(1) Public safety and the rate of deterioration of the current bridge, which scored 24/100 in a recent CalTrans survey (the average score for bridges in the state is 70/100)
(2) Economic impact to the community leading up to, during, and after the construction phases
(3) Federal standards for street/bridge projects and other requirements needed to qualify for grants
"There is a clear sense of urgency to remedy the deteriorating Main Street bridge situation,” said Kowalczyk. “I want to ensure that we fully understand the perspective of the community, particularly Main Street merchants, and the perspective of professional engineers before making a decision for how to best move forward."
In the meantime, local merchants are planning to attend the meeting to “urge the Council to explore every possible means of repairing the bridge without shutting down Main Street,” said Nelson. “While the replacement of the bridge would probably put many of us out of business, it would also have an effect on the whole community. Can you imagine the traffic jam on a sunny Saturday with the Farmers Market and all? It would make every weekend like Pumpkin Festival. How likely would you be to shop on Main Street if you had to battle traffic to get there?”
According to Zaballa House owner David Cresson, who administered a survey on the issue to local business owners, “the great majority of Main Street merchants report that the heavy construction and road closures of the primary access to Main Street from Highway 92 would result in a disastrous effect on their business,” he said.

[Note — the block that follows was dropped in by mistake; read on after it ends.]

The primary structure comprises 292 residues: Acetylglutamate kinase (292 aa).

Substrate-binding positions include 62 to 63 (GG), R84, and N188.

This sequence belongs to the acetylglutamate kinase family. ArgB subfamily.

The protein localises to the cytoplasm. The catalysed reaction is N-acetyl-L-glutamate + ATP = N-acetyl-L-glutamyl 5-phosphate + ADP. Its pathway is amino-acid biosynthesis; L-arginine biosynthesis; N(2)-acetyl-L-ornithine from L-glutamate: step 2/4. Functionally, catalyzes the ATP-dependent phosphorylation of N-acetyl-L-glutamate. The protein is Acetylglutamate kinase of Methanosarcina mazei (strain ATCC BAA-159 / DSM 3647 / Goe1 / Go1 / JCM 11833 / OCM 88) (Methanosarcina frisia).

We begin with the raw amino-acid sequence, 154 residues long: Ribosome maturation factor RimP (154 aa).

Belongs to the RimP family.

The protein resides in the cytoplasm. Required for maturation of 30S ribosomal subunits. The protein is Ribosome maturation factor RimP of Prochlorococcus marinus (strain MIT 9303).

The ongoing survey reveals that out of 35 merchants “none of them predict that the closing the Main Street Bridge will have ‘no effect” on their business,” said Cresson. Other findings in the survey include:
- 2 who say the effect will be “minor.”
- 14 who say it will be “serious.”
- 19 (54 percent) who say it will have a “disastrous effect.”
“In general, it is apparent that the closer the merchant is to the southern end of the bridge the worse the impact will be," said Cresson. "And the more likely the businesses are to serve tourists, the greater the impact.”
Sheila Edwards-May owner of Tokenz says this situation is a “no-brainer.”
“Repair the existing bridge without doubt," she said. "Fix and maintain our historic bridge and spend the new bridge money to beautify Main Street and maintain our roads.”
Mayor Kowalczyk is not leaning in any one direction.
“I need to see what the rest of the data says and what the full array of options are,” he said. “My responsibility is to make a decision based on the facts and data, to do everything within my abilities to do what's best for Half Moon Bay.”
He is expecting there to be a lot of emotion involved with the project because it's intensely personal for the community, there's a lot at stake for the merchants and then there are those who are very nostalgic for old Half Moon Bay and want to preserve the historic charm of the current Main Street bridge.
“I am extremely empathetic to our community and will strive to make patient, well thought out decisions that are in everyone's best interest,” said Kowalczyk.
The City will conduct one more public meeting on Feb. 13, from 8:30-10:30 a.m. at the City Operations Center to provide more additional information and seek public input regarding the Main Street Bridge project.
Are you going to the Main Street Bridge meeting? Where do you stand on the issue?